My attempt to get some street cred (that part is true)

This establishment will try anything to make sure you come in and shop; even pointing out which door you’re supposed to use to get in, in case you’re confused.

Neither a side door nor a back door be

If you’re a regular Tour De Hood reader (see poll above), you’ll remember that I’ve noted a number of hair-type stores I’ve passed on my rides. This seems to be the place to get the best bargains. Either that, or something that must smell truly disgusting.

Liquid Hair: The greatest invention since sliced bread

There wasn’t a whole lot to see on Schaefer Highway, though I did dig the wheel setup on the car featured here, at yet another car wash.

Caprice Classics rule the road in Motown

Grand River presented us with a plethora of interesting things to view. There is a lot of nicely-executed curated street art along its length. For example, this exuberant celebration of dedication to the Queen of England (I think)

Perhaps it’s dedication to the King of Belgium

A bit further along, there was a lot more to see – but first, I wanted to point out a nicely recycled gas station, taking on new life as yet another beauty salon. (Detroit’s gas station architecture is pretty recognizable. I think it’s safe to say this actually was a gas station at one point.)

Change the oil, and just a little off the top, please

As for the aforementioned street art, there’s a super nice cluster on Grand River and Vermont. Example #1:

Dude

Example #2: (This is actually part of the signage for a barber shop)

And perhaps my favorite of the bunch: a trenchant observation on the general flabbiness of our nation, as well as our indefatigable dedication to eat anything that comes in an extra-large size, example #3:

Sad but true. We’re a flabby old bunch, aren’t we?

Before we stopped for some nourishment, we passed yet another motorcycle club. I don’t know if they’re a “good” motorcycle club or a “bad” motorcycle club. Do you?

A suggestion for Mr. Toro (Or is that Toros?) A little more consistency with the ‘s (or not) would help give your brand some added punch

We repaired to the Lafayette Coney Island for a richly deserved brunch, Motown-Style.

If you’d like to duplicate this tour yourself, here’s a Google® Map to show you where we went.

Back to my question at the beginning: did you read this, just look at the pictures, or both?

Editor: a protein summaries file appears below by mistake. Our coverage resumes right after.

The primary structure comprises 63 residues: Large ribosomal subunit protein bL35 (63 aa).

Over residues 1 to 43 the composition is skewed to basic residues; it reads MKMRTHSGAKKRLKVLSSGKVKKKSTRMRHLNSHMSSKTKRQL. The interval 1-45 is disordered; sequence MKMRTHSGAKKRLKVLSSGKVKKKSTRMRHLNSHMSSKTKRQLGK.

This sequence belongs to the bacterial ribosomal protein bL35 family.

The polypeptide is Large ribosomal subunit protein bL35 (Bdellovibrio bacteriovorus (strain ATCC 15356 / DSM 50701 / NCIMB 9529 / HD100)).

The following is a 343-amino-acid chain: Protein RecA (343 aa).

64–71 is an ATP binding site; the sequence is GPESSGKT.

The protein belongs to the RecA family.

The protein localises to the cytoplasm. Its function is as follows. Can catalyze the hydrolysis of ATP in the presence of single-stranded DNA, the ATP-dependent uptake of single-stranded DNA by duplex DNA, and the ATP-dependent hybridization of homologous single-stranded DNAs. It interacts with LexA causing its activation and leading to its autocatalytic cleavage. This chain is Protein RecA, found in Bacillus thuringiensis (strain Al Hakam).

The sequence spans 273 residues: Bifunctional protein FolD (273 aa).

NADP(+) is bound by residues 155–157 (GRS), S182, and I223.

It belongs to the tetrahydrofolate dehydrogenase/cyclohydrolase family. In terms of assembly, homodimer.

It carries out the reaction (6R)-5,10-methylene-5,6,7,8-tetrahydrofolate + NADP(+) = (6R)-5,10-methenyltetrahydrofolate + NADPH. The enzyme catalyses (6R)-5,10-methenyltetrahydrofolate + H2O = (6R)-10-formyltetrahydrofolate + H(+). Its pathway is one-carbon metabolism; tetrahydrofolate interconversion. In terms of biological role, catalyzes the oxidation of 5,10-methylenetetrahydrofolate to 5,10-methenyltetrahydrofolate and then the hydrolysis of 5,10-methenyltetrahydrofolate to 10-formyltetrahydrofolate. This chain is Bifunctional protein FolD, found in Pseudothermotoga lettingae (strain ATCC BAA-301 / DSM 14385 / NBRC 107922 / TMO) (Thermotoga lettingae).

Nerd Tastic!

The Tour De Hood is an informal affair. Usually, the Legal Eagle tries to find a road or street we haven’t visited, figures out an interesting way to get there, and we’re off!  Over Memorial Day weekend, we engaged our inner nerd-selves and picked a destination (actually two) and rode there, not particularly caring about how we got there.  (In short, we rode down some streets we’ve been down many times before).

Greyhound (I believe) used to claim that “getting there is half the fun”, and that’s always true riding around Detroit, because you never know what new delights await you. It’s certainly tons more entertaining than a bus ride.

To wit, I’ve ridden down Mack Avenue many times, but saw some new things I hadn’t seen before.

Hoods {sic} Tire Service has an eye-catching new sign.  Scroll through the back pages of the Tour De Hood, and you’ll find the old one, which promised that they wouldn’t buy stolen rims.  The new one is very nice.

Been in business since the days of bias-ply tires

I don’t remember there even being a “Kita Pita” before – but that could be because I hadn’t noticed it before it had this swanky paint job.

I don’t know what a “Kita Kream” is or what it tastes like

A new food shop/car wash/auto sales retailer was celebrating its grand opening. But it wasn’t open when we rode by; nor were there any cars on offer in its lot.

Maybe I’ll try to get lunch there some day

Next up, a religious sect or local version of Mary Baker Eddy’s church of Christian Science.  This was founded by Ann Ryan back in ’47.

Mental Science: Didn’t catch on quite as widely as Sigmund Freud

After the “Dew Drop Inn”, the Elbow Room/Lounge has to be one of the most popular bar names in America.  This particular iteration of same has a nice new sign.